The view from my window

The view from my window
The view from my window

Monday, 30 March 2015

Financial independence

I have been giving this a lot of thought lately.  "Frugal in France" mentioned it in one of her posts recently (sorry I don't know your name) and as far as I can see she is right - women need to have financial independence.  Now I don't mean to start a riot but financial independence makes so much sense - indeed I would see it as a necessity.

Don't get me wrong, when my children were born I desperately wanted to stay at home to be with them and was actually jealous of my neighbours who got to do just that.  But circumstances being what they were I was obliged to work full-time and really felt that I missed out, especially when the kids were little.

Fast forward 20-odd years and I am still working full-time.  BUUUUUT having got divorced after 26 years of marriage I am so eternally grateful to have financial independence.  My husband left me for another woman (that's the good bit) and both kids were still living at home (we'll ignore the fact that he wanted to come back 3 weeks later - yeah right, like that's gonna happen).  In the end I filed for divorce and it was having my job that allowed me to buy him out of the house (don't believe all the stuff you read about women taking men to the cleaners in divorce proceedings) and the kids and I were able to stay in the home we loved surrounded by friends and good neighbours.

Now that I am no longer funding his spendthrift lifestyle and buying fancy clothes and cigarettes for the girlfriend I am actually saving money.  I reckon I cut my monthly bills by € 1,000 a month (yes you did read that right) after he left, and in that I don't include his phone bill, his car insurance etc.  Now I'm not some high-powered lawyer on a fantastic salary, I am a secretary.  The € 1,000 might seem incredibly high but living on the border with Geneva the cost of living is extremely high.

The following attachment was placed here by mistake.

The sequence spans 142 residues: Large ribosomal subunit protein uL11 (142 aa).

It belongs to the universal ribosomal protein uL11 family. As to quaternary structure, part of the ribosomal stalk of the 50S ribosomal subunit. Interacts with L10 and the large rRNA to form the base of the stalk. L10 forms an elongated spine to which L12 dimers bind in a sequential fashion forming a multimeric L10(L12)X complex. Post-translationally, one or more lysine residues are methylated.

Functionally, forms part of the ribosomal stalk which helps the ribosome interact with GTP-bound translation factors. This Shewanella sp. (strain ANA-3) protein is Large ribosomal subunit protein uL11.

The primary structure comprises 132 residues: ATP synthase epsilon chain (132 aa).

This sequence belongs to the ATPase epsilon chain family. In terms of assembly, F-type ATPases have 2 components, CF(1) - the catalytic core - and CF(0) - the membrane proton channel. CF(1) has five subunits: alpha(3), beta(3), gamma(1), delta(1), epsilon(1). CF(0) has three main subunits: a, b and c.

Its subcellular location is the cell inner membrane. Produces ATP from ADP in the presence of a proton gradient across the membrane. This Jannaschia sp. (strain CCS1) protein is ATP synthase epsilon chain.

My sister (in Denmark) and I were the first in our family to get divorced.  Not proud of it and there were the occasional "we stuck it out and made a go of it" comments (although not from family who knew the reality of our marriages).  But it was having an income of my own that allowed me to leave an abusive and violent relationship and keep the kids in the only home they had ever known.  I know everyone wants to believe that marriage to Mr. Right is just that and we will all sail off happily into the sunset but marriages do end, death happens and I have seen recent examples of ladies in their 50s who are in dire straits (sp?) due to divorce etc. and it breaks my heart to think of them in that situation with no prospect of retirement.

I guess we always think the grass is greener on the other side.  However, and speaking only for myself, I have to say how glad I am that I still had my job all these years later.  And I now have a peace and contentment that I could never have known existed.



  1. Well done indeed. That was my sister's reasoning when she kept her job as a teacher when she could have afforded to stay at home. At the age of 47, she became a widow and even though money is not a problem for her, I think the contentment that working brings you was invaluable in keeping her head out of the water. Not menioning a great example for your kids. Thanks for the mention too, I am flattered ! xx

    1. I am only too pleased to mention you blog. I am enjoying reading it. Anna